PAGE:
An Innovative Way to Evaluate Efficacy of Mycotoxin Binders in-vivo Mycotoxin Excretion Study

Feed safety is vital to ensure food safety and human well being. As consumption of animal-based protein is expected to rise by 70 % in 2050, more feed will be required to be produced. Ensuring feed safety will assure sustainable production of animal proteins. But, feed safety is threatened by multiple factors. These might be physical factors like metal fragments, nano plastics, chemical factors like mycotoxins, heavy metals and pesticides or, biological threats like bacteria, virus, molds, etc. [1] While all other factors have their significance, one major element to ensure feed safety is prevention of mycotoxin contamination in feed ingredients, which when consumed by animals impairs the health and productivity. Common methods to prevent toxicosis in animal is the use of various adsorbent based toxin binders. These adsorbents can be bentonites, organically modified clays, activated clays, synthetic clays, etc. There is a plethora of product offerings based on clays, that it is often confusing to choose a right product for all toxin related needs.
Quintessentially, toxin binders are used in feed as a preventive strategy and, if there is an uneven contamination in various treatment groups, measuring its efficacy in a growth trial will not yield promising conclusions about the efficacy of product. Another method is in-vitro net binding data for multiple mycotoxins. This is a conventional method to test efficacy of a toxin binder. This may help in judging comparative efficacy between different toxin binder alternatives but cannot exactly replicate multiple factors that affect the efficacy of toxin binders in the live bird.
Recently, KAI R&D team completed a series of innovative and insightful studies which further helps to analyze various toxin binders. One of these studies was called in-vivo mycotoxin excretion study. Mycotoxins, aflatoxin B1, ochratoxin A and zearalenone were selected for the studies as their prevalence and implication on birds’ health is quite high in South Asian context [2].
What is in-vivo mycotoxin excretion study?
In this study a known quantity of mycotoxin and test toxin binder is mixed in feed, which is then fed to previously starved birds in metabolic cages. Excreta is collected and analyzed for mycotoxins content[3]. (As illustrated in Fig.1)

  • Concentration of Aflatoxin B1- 50ppb, Ochratoxin A-100 ppb and Zearalenone-100 ppb was used for the study.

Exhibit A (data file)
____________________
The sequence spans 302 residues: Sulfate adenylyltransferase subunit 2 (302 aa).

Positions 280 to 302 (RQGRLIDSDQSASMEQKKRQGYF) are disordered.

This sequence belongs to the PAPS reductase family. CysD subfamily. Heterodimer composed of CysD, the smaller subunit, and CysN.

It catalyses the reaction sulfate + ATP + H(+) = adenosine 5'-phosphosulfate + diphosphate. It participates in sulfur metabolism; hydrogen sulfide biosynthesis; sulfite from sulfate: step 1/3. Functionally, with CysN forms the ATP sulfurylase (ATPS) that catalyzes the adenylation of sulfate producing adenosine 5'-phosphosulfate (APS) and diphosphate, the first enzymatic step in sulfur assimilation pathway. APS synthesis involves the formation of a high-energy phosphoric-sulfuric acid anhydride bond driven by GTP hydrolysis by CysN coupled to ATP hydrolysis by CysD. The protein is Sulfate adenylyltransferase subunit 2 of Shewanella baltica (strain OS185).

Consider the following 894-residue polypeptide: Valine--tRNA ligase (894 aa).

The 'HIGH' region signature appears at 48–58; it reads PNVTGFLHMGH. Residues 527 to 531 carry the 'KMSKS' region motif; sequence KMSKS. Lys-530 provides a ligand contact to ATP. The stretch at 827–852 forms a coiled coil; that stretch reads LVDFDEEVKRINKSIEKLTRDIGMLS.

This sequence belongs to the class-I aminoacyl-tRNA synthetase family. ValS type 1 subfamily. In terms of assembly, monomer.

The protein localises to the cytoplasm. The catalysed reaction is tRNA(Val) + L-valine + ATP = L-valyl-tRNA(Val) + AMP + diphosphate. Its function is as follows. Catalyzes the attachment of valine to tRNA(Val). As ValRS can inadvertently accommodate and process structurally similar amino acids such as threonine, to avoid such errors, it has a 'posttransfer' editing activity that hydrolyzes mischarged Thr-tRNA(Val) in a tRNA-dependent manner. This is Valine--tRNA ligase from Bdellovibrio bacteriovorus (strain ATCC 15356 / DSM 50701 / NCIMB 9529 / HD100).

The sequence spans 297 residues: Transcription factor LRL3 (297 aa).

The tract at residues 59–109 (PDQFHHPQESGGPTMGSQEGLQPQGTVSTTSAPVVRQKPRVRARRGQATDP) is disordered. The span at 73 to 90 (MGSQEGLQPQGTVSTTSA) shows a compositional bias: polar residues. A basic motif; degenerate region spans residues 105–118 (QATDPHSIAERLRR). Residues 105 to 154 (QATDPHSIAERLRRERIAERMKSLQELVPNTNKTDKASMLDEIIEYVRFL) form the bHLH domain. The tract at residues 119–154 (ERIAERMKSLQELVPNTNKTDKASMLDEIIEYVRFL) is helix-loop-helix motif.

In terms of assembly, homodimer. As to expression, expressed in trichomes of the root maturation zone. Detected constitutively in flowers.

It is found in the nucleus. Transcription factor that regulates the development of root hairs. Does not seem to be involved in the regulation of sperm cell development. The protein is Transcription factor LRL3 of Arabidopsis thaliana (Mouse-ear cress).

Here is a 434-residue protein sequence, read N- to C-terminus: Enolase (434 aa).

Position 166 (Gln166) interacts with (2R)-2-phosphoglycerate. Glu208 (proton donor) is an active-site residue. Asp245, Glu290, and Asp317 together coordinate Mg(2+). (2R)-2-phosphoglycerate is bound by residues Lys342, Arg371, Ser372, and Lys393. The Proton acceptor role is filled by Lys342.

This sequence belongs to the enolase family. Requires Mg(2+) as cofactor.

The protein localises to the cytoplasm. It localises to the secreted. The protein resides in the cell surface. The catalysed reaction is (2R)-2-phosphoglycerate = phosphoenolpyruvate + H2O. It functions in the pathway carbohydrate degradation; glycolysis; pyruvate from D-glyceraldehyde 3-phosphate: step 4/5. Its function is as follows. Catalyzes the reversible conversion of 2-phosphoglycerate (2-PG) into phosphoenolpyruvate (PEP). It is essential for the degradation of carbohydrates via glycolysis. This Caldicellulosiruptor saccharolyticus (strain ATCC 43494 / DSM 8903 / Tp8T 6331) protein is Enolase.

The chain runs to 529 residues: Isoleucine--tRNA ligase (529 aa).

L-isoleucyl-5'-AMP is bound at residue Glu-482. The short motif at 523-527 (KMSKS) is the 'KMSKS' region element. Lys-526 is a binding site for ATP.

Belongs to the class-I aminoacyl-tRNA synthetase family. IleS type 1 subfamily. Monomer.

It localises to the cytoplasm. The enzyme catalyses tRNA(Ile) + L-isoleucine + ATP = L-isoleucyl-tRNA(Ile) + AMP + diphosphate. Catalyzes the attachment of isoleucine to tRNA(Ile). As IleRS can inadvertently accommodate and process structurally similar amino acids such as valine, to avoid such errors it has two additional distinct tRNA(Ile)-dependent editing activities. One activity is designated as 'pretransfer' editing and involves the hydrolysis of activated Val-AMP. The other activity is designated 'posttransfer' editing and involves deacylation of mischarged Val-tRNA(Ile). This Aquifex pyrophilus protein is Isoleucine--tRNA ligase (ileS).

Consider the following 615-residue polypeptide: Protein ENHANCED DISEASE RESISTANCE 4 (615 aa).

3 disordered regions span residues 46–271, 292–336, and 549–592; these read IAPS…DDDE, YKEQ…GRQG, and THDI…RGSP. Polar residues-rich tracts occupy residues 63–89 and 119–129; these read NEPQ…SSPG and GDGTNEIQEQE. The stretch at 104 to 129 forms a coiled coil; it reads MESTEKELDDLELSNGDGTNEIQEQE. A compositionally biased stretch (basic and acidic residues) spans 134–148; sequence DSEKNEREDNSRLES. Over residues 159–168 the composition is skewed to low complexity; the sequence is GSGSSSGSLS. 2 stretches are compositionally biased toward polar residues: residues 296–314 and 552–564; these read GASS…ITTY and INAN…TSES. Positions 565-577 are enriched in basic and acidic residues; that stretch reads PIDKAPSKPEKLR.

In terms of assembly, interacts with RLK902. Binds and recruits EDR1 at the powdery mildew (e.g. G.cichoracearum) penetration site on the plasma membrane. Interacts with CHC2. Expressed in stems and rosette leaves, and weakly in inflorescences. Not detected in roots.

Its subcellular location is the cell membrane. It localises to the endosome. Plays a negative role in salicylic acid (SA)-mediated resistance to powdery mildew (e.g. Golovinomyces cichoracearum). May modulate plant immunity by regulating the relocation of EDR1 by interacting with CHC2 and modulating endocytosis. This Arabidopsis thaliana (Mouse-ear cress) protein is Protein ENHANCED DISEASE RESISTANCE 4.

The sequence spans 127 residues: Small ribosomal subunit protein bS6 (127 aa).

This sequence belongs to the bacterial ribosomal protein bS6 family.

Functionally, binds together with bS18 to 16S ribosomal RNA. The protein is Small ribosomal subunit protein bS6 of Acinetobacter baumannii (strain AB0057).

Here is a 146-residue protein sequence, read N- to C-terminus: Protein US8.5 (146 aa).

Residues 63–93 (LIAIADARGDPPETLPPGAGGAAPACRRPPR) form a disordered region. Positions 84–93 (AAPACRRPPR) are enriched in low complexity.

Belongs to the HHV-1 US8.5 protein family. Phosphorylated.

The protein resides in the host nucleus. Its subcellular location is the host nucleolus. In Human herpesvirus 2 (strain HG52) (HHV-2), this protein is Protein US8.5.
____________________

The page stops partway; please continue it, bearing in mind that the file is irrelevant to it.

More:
• Kemin’s Hybrid Nanosilicates (HNS) technology was tested against two other brands (Clay based product-1 containing organically modified clays and Clay based product-2 containing only bentonite).

How is this study different?
While, in-vitro methods mimic the pH of gut and provide an approximate measure of efficacy, in-vivo binding on the other hand is a direct measure of total mycotoxin excreted using a specific binder. For e.g., if a toxin binder can excrete 90% of Aflatoxin B1 in excreta, it reduces the chance of mycotoxicos is by a great extent and can be trusted to prevent aflatoxicosis.

  • HNSand both the clay-basedproducts were able to excrete high amounts of Aflatoxin B1.
  • In case of Ochratoxin A and Zearalenone, Hybrid Nanosilicates (HNS) outperformed the other brands and was able to excrete maximum amount of mycotoxin. This is because HNS has a greater affinity towards a wide range of mycotoxins, while normal bentonite-based products have higher efficacy only for Aflatoxin B1[3].(Fig.2).

In-vivo excretion study can be an ideal measure to test the efficacy of a toxin binder. An ideal toxin binder should have high affinity towards a wide spectrum of mycotoxins and should be able to excrete it from the bird’s body. In this study, HNS outperformed both the clay-based products. To ensure feed and food safety from mycotoxin challenge, a technology like HNS can besuggested as a better alternative. HNS binds to the largest spectrum of mycotoxins proven in in-vitro and in-vivo studies.
References are available on request
by Dr. Rahul Mittal and Nabila Fathima-Kemin